detained at the airport, they called someone on the task force who spoke their language and gathered the relevant information
from them. Our lawyer then began to advocate for their release, using persuasion
with the border authorities and pressure from government officials. As a result,
although women with rich records of activism were detained for up to 8 hours and threatened with being turned away, every
one was ultimately allowed to enter the country.
to Africa: During the course of inviting women from distant countries,
we learned that electronic plane tickets (e-tickets) cannot be issued to many third world countries. This was complicated by the fact that there is no Israeli consulate in their countries to issue the visa
that was approved in Jerusalem. An additional problem was the need to acquire
visas for stopover countries. We realized that we did not leave enough time to
make all these arrangements, and as a result, there were invited guests from Burundi, Rwanda, and Kenya who could not attend.
3. Joint planning – Israeli and Palestinian women
There is no Women
in Black movement in the Palestinian territories, but the Israeli women organizers regarded the participation
of Palestinian women in the conference as a matter of principle and did everything possible to maximize their involvement. There were two levels of obstacles: (a)
the difficulties of meeting with each other for planning, as a result of the restrictions on movement; and (b) the difficulties
of maintaining relationships in a situation of national conflict and power imbalance.
A group of about 12 Palestinian women joined the Organizing Committee on the Palestinian side, while approximately
30 Israeli women participated in the organizing on the Israeli side. Joint meetings
were always small – 3-4 women on each side. The first joint meetings were
in Ramallah, later joint meetings were held in Jerusalem. It was agreed that
the overall conference program would be planned together, while the political action inside Palestine would be planned exclusively
by the Palestinian side.
Palestinian women were visible at the conference, both in the audience and on stage.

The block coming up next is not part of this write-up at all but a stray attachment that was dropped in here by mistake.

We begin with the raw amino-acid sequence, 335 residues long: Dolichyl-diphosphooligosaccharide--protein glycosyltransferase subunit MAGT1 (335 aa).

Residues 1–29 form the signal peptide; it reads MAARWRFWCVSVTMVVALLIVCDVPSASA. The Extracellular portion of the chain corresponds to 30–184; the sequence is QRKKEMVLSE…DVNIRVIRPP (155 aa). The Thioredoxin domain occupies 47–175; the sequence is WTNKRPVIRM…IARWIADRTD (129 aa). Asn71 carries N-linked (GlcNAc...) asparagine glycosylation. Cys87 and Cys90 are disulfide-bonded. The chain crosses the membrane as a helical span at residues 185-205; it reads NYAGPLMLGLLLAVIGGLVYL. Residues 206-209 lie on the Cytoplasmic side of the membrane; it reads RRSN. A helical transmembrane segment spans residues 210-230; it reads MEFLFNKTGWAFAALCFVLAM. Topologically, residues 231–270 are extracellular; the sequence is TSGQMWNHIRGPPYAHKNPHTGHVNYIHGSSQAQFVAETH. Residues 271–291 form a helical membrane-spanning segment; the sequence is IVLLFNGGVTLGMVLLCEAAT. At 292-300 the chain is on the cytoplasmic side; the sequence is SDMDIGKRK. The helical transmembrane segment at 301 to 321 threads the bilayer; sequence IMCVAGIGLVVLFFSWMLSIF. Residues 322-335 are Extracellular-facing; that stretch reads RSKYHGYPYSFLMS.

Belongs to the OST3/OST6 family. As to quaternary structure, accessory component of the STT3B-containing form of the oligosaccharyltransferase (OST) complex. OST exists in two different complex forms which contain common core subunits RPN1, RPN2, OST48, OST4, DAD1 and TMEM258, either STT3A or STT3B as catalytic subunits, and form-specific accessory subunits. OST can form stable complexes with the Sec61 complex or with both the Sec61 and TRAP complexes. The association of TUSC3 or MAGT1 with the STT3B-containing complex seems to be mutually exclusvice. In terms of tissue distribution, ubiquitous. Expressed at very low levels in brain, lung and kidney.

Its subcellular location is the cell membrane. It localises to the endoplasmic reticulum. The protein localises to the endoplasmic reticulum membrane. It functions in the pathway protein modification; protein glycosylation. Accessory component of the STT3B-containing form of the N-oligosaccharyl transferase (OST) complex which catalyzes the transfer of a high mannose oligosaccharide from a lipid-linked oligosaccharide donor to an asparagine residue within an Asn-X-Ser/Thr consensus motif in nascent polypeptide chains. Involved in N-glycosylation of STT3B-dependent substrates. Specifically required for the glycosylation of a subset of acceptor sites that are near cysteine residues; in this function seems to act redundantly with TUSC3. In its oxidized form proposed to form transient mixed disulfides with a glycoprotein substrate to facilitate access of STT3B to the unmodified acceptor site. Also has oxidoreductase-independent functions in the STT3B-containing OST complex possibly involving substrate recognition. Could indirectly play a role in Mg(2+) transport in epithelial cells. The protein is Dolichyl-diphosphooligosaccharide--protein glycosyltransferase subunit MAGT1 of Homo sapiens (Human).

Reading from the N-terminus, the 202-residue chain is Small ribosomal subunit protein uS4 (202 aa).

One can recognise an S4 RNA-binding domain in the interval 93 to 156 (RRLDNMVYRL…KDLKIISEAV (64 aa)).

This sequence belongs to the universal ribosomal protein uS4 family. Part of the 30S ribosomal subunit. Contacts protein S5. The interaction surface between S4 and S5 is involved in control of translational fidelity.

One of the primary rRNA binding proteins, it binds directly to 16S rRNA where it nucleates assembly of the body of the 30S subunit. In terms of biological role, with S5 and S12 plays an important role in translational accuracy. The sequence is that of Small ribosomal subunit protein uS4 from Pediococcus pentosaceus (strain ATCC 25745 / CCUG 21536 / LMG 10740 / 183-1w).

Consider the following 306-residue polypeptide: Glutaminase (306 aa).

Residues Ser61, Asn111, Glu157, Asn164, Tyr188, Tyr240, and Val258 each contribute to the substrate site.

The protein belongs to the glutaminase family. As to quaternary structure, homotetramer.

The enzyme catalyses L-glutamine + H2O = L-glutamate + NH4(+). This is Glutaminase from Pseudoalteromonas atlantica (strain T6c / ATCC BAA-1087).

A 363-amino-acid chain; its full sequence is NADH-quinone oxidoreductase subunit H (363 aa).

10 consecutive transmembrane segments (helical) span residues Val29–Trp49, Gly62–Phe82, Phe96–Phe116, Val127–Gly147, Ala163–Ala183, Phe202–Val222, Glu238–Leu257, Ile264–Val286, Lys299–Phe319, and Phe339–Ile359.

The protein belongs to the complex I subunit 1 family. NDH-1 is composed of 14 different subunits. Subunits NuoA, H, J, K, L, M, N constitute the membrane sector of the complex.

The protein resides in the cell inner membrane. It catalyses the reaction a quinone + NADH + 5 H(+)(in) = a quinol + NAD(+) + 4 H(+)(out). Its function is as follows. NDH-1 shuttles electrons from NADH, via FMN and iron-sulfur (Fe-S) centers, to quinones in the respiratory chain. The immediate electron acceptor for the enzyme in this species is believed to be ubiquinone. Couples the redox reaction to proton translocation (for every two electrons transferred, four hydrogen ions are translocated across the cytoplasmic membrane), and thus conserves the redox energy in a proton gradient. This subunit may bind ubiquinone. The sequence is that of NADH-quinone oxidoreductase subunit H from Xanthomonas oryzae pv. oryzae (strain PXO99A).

We also know of Palestinians who took risks to attend the conference, crossing the borders illegally.
4. Ideological differences between Israeli and Palestinian organizers
During the course of joint planning, three significant differences arose between the sides:
workshop: After both sides initially approved the program and it was
circulated internationally, the Palestinians insisted that the workshop “Lesbian Activism against Oppression”
be deleted from the program. The Palestinian organizers said that this workshop
would have been acceptable to them, but it was intolerable in their society and would put them at serious risk. Although this met with strong opposition on the Israeli side, the Palestinians did not relent, and the
workshop was removed. The removal of this workshop became the subject of much
discussion throughout the conference, and the inspiration for t-shirts that were printed in Arabic saying “Lesbians
for a free Palestine”, which many wore throughout the conference.
from the “Arab world” disinvited: Pakistani, Egyptian, and
Iraqi women were planning to attend the conference (the Pakistani and Iraqi women held UK passports, enabling them to enter
Israel). When the Palestinian women on the Organizing Committee learned
of this, they wrote a letter to them stating, "As
we appreciate your initiative to participate, but since the conference is taking
place in East Jerusalem, Palestine, we as the Palestinian coordinating group refuse to be a bridge for normalization between
the Arab World and Israel. We hope you reconsider your intention to participate." None of the three attended and the issue caused great distress on the Israeli
side, most of whom disagreed with the Palestinian position on this matter.
visit: Another source of disagreement was the fact that the Israeli
conference participants were asked not to attend the meetings in Ramallah, although many wanted to attend. Furthermore, and in retrospect, the Israelis also would have wanted more input about the program in Ramallah,
as many were opposed to the idea of a visit to Arafat’s grave.